When map staring around the St Marys region, my eyes found two interesting little blue lines that needed exploring: one had a name, viz. Webber Falls; the other was on a tributary nearby, and was south of the named ones, so calling it Webber Falls South seemed appropriate. The “featured image” at the start of this article is a front-on shot of the actual Webber Falls, with three tiers. As you can see, the river kind of curls between tiers, so you need to be high to get all three in a shot.
I had heard they were extremely difficult to reach (my friends failing to do so), so set out without a great deal of confidence. I can now ascertain that the saplings that hug the creek area are very close to each other, which is easily overcome if you have my stature. Maybe it put my other, less-skinny friends off. I can also confirm that the ground is VERY steep, but, worse than that, it is unstable. I can count on one hand the number of times I have sent a rock flying, but these soccerball-sized rocks were in soil that was not well-glued, and it gave way very easily. The drops were humungous. I was a nervous wreck by the time I got to my chosen position for photographing the southern falls (having come via the actual falls). You couldn’t assume that the ground would stay put if you trod on it. I didn’t even put any trust in living trees, which are normally pretty reliable.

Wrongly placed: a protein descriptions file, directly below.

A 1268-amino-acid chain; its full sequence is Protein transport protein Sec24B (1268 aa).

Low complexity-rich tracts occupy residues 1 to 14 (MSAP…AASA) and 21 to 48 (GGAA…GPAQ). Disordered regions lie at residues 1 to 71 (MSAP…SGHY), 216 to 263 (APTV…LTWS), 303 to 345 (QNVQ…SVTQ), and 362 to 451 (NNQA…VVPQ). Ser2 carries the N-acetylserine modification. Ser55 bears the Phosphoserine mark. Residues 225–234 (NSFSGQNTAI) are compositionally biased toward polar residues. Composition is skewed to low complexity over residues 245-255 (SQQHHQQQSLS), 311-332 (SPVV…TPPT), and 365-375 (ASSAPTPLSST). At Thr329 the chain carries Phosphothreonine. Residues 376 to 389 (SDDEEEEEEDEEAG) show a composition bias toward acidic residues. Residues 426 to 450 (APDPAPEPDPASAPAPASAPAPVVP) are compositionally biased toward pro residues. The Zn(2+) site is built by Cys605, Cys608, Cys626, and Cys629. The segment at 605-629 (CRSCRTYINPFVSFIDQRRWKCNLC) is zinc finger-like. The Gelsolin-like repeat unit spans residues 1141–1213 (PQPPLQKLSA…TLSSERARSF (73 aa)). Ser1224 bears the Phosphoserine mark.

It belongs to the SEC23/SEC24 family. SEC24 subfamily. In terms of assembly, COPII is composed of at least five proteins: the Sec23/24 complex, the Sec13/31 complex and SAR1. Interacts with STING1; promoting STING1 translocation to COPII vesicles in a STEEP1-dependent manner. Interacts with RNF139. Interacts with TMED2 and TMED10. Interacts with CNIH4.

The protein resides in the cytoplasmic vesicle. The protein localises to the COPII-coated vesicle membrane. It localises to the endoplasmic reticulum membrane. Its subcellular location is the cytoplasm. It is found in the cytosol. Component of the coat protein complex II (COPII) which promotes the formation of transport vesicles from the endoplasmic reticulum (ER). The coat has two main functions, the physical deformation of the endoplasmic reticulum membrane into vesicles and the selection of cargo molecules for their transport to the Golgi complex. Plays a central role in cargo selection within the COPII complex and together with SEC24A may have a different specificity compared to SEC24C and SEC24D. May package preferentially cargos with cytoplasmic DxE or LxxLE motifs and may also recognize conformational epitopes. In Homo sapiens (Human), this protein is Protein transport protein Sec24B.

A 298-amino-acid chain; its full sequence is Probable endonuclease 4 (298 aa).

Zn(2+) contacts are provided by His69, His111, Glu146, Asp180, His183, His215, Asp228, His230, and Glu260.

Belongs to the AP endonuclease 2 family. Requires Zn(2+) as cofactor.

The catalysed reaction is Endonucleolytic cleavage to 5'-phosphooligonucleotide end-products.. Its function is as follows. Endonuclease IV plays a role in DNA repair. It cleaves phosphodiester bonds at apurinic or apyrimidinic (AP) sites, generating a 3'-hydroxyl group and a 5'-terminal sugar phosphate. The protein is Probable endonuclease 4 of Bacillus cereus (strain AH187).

As if to prove my point, while I was slightly altering my camera’s orientation, my filter holder detached itself from its ring and dived overboard. I never heard it land. It had within its grasp my beloved CPL, as well as my much-used Little Stopper. So little did I trust the terra non firma on which I was crouched that I didn’t even dare lean out to see if it had found a shelf. I sort of tried around the side, but even if I had just had the displeasure of watching $1000 do a fancy dive, my life is worth more than that, so I sobbed at the extravagantly expensive but very brief show, but called it quits.
I was not in a good mood driving home. Not only had I wasted a huge amount of money, but I was also now without my playtoys until new reinforcements can arrive. Waterfalls are flowing, and I don’t have what I need to make best use of it. But, hey, this is the person whose husband died in the wilderness. I am alive; my other family members are safe at home; my dog is alive. Much worse things can happen than watching your equipment dive over a cliff. Life and relationships are worth more than money or toys.